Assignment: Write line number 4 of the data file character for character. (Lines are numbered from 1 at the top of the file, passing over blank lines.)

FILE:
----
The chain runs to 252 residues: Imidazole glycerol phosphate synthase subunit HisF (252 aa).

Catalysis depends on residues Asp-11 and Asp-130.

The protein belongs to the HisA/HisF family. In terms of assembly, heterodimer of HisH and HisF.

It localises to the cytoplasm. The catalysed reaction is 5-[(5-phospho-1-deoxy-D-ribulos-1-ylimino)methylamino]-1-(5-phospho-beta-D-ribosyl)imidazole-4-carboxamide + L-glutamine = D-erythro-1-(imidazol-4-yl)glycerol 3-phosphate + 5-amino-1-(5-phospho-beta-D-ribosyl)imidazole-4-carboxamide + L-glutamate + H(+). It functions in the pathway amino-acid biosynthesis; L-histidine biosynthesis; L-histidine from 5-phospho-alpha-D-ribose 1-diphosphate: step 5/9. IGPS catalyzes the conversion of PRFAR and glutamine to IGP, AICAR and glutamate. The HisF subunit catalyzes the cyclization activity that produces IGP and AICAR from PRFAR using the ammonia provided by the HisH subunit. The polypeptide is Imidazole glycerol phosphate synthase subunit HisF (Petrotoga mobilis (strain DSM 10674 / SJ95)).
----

It localises to the cytoplasm. The catalysed reaction is 5-[(5-phospho-1-deoxy-D-ribulos-1-ylimino)methylamino]-1-(5-phospho-beta-D-ribosyl)imidazole-4-carboxamide + L-glutamine = D-erythro-1-(imidazol-4-yl)glycerol 3-phosphate + 5-amino-1-(5-phospho-beta-D-ribosyl)imidazole-4-carboxamide + L-glutamate + H(+). It functions in the pathway amino-acid biosynthesis; L-histidine biosynthesis; L-histidine from 5-phospho-alpha-D-ribose 1-diphosphate: step 5/9. IGPS catalyzes the conversion of PRFAR and glutamine to IGP, AICAR and glutamate. The HisF subunit catalyzes the cyclization activity that produces IGP and AICAR from PRFAR using the ammonia provided by the HisH subunit. The polypeptide is Imidazole glycerol phosphate synthase subunit HisF (Petrotoga mobilis (strain DSM 10674 / SJ95)).